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How do you know what the best first step to take is in Gaussian Elimination. Consider the matrix
\begin{pmatrix} 2&1&-3&-2 \\ 3&0&-2&5 \\ 2&2&1&4 \end{pmatrix} I know ideally that the $2$ in the first row needs to become a $0$ or a $1$, but it seems that there could be different ways to do this, so how do you know what's correct?

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  • $\begingroup$ “Best” by what criteria? For instance, if you care about numerical stability, using the element with the greatest absolute value for the pivot can be best. $\endgroup$
    – amd
    Commented Sep 29, 2019 at 22:20

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As long as step moves the matrix closer to RREF, it is correct.

  • dividing the first row by 2 is correct because now there is a 1 in the correct pivot position
  • subtracting the first row from the second is correct because that creates a 1 that we can later use as a pivot
  • subtracting the first row from the third is correct because that creates a 0 and we need two 0s in the first column
  • subtracting the third row from the first is correct for the same reason

If you were to implement this on a computer, the computer needs to know what the first step is, not what are all the possible first steps. A naïve algorithm is the following:

  1. Find the first entry of the matrix that can become the next pivot.
  2. Swap rows if necessary
  3. Divide that row by its first entry to create a 1
  4. Subtract that row from the rows above and below it to create 0s
  5. Repeat

So a computer following this algorithm will do the following steps

  1. $R_1 = R_1/2$
  2. $R_2 = R_2 - 3R_1$
  3. $R_3 = R_3 - 2R_1$

\begin{pmatrix} 1 & \frac{1}{2} & -\frac{3}{2} & -1 \\ 0 & -\frac{3}{2} & \frac{5}{2} & 8 \\ 0 & 1 & 4 & 6 \\ \end{pmatrix}

  1. $R_2 = R_2/(-\tfrac32)$
  2. $R_1 = R_1 - \tfrac12 R_2$
  3. $R_3 = R_3 - R_2$

\begin{pmatrix} 1 & 0 & -\frac{2}{3} & \frac{5}{3} \\ 0 & 1 & -\frac{5}{3} & -\frac{16}{3} \\ 0 & 0 & \frac{17}{3} & \frac{34}{3} \\ \end{pmatrix}

  1. $R_3 = R_3/\frac{17}3$
  2. $R_1 = R_1 + \tfrac23 R_3$
  3. $R_2 = R_2 + \tfrac53 R_3$

\begin{pmatrix} 1 & 0 & 0 & 3 \\ 0 & 1 & 0 & -2 \\ 0 & 0 & 1 & 2 \\ \end{pmatrix}

If the matrix has $m$ rows and $n$ columns, we can expect this algorithm to take $\min\{m,n\}^2$ steps and each step will require $n$ operations. For an $n \times n$ matrix, this is $n^3$ operations.

On the other hand, these operations involve a lot of fractions which becomes a problem if you are storing the matrix as floating point numbers. (Floating point numbers are stored in base-2 scientific notation with a certain number of significant digits; they are not exact representations. As a result, applying many operations to the floating point numbers can cause large rounding errors.)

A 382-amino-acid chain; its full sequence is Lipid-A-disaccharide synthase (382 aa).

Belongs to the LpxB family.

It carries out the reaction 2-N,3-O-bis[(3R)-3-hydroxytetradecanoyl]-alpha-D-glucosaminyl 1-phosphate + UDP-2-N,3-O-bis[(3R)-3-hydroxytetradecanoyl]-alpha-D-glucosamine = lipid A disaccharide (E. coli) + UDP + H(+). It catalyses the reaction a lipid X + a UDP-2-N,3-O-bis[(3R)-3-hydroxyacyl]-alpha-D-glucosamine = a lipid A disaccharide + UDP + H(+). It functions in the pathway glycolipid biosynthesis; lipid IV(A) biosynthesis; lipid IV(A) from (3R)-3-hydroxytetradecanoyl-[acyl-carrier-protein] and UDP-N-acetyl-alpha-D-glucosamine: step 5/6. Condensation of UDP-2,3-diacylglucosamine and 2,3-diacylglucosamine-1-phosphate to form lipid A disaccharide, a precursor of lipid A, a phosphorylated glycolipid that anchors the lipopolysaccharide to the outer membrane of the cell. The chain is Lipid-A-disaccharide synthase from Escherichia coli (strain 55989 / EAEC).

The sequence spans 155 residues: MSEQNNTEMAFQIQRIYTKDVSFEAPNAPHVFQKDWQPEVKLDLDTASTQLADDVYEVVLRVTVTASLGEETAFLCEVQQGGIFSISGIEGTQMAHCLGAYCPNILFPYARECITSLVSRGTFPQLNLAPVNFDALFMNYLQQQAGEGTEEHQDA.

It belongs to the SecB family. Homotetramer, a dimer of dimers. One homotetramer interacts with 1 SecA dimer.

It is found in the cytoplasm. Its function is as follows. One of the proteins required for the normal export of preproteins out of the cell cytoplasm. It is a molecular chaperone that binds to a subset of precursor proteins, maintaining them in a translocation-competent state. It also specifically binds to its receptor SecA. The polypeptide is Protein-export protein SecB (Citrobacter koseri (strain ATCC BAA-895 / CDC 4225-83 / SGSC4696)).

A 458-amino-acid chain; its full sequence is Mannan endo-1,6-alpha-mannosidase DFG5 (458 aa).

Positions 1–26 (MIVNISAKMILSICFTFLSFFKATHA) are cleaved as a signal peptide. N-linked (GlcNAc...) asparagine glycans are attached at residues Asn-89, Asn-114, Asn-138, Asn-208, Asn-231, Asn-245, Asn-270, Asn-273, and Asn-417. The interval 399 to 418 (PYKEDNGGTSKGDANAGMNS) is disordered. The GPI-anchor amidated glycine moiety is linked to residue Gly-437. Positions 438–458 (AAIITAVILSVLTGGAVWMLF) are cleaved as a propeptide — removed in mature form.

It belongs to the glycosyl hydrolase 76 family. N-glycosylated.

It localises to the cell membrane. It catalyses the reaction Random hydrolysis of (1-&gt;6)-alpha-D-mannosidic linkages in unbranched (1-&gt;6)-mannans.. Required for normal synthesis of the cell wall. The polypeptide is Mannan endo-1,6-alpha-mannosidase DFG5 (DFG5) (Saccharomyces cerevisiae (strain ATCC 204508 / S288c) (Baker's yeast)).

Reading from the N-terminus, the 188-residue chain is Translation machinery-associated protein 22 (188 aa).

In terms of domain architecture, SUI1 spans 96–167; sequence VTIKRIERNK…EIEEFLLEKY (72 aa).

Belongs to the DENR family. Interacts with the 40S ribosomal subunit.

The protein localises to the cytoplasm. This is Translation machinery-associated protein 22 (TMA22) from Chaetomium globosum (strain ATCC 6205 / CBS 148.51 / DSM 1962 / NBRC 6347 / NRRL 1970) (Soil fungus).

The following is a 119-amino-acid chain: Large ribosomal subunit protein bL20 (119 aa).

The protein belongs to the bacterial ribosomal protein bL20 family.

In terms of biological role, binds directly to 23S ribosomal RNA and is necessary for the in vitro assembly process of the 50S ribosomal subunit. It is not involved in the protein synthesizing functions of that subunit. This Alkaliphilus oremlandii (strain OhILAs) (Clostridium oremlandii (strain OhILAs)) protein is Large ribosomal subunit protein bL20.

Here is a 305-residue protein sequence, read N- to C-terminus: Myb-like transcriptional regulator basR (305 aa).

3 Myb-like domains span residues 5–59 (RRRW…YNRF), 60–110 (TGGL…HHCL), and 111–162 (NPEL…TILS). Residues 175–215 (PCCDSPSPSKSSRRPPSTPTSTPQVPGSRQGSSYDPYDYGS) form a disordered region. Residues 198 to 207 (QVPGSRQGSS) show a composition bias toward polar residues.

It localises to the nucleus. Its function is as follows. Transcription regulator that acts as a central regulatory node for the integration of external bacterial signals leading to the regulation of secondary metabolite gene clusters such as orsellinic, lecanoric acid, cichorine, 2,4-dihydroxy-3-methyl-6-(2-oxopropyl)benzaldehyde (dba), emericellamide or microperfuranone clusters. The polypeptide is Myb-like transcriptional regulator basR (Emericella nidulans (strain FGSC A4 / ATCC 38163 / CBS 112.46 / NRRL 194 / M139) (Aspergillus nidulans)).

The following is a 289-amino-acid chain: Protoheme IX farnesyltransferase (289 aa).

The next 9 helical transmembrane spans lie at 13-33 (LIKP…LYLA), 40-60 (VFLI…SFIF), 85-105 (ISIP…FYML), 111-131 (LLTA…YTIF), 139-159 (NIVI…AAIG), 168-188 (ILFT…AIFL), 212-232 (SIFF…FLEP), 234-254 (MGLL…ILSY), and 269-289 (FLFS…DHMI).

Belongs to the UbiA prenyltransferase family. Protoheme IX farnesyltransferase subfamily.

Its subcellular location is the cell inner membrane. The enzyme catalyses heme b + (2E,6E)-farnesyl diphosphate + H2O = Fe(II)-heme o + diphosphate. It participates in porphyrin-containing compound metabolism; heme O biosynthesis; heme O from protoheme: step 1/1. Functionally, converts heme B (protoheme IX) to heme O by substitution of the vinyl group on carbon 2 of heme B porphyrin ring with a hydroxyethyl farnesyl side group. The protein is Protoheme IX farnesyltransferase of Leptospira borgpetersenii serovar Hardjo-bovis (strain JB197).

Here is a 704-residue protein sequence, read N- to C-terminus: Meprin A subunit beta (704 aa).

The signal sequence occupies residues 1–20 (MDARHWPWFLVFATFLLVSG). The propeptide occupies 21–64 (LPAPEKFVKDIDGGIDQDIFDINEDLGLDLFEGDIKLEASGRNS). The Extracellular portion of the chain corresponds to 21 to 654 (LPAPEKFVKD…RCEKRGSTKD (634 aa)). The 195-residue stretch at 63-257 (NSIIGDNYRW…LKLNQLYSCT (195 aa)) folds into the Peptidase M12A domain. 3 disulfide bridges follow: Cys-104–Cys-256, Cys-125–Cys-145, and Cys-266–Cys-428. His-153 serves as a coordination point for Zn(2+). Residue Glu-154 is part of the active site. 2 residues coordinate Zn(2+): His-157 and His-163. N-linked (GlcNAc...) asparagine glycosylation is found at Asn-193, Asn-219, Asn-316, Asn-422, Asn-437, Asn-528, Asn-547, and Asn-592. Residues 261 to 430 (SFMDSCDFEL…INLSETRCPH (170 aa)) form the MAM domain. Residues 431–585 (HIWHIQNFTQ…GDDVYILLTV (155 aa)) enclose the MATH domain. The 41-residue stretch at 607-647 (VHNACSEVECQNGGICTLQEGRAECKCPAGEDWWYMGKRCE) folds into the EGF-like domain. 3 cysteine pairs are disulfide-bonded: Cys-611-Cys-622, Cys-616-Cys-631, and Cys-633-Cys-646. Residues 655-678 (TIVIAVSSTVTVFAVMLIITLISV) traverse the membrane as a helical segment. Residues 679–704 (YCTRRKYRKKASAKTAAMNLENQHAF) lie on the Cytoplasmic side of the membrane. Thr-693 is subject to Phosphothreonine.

We can, in fact, row reduce this matrix and have only integer entries at every stage:

  1. $R_2 = R_2 - R_1$
  2. $R_1 = R_1 - 2R_2$
  3. $R_3 = R_3 - 2R_2$
  4. $R_1 \leftrightarrow R_2$

\begin{pmatrix} 1 & -1 & 1 & 7 \\ 0 & 3 & -5 & -16 \\ 0 & 4 & -1 & -10 \\ \end{pmatrix}

  1. $R_3 = R_3 - R_2$
  2. $R_1 = R_1 + R_3$
  3. $R_2 = R_2 - 3R_3$
  4. $R_2 \leftrightarrow R_3$

\begin{pmatrix} 1 & 0 & 5 & 13 \\ 0 & 1 & 4 & 6 \\ 0 & 0 & -17 & -34 \\ \end{pmatrix}

  1. $R_3 = R_3/(-17)$
  2. $R_1 = R_1 - 5R_3$
  3. $R_2 = R_2 - 4R_3$

\begin{pmatrix} 1 & 0 & 0 & 3 \\ 0 & 1 & 0 & -2 \\ 0 & 0 & 1 & 2 \\ \end{pmatrix}

Here the goal is to use clever row subtraction to create a 1, rather than row division. Both methods work. Which one you choose is up to you.

I encourage you to use this interactive tool to assist you with learning row operations and row reduction:

http://textbooks.math.gatech.edu/ila/demos/rrinter.html?mat=2,1,-3,-2:3,0,-2,5:2,2,1,4&ops=r0:-1:1,r1:-2:0,r1:-2:2,s0:1,r1:-1:2,r2:1:0,r2:-3:1,s1:2,m2:-1.17,r2:-5:0,r2:-4:1

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  • $\begingroup$ Thank you, and yes R2 - R1 was what I was initially thinking, but yeh it can be difficult sometimes to know if you are doing unnecessary steps (especially by hand), so your comprehensive answer was very useful! $\endgroup$
    – DuncanK3
    Commented Sep 29, 2019 at 9:10

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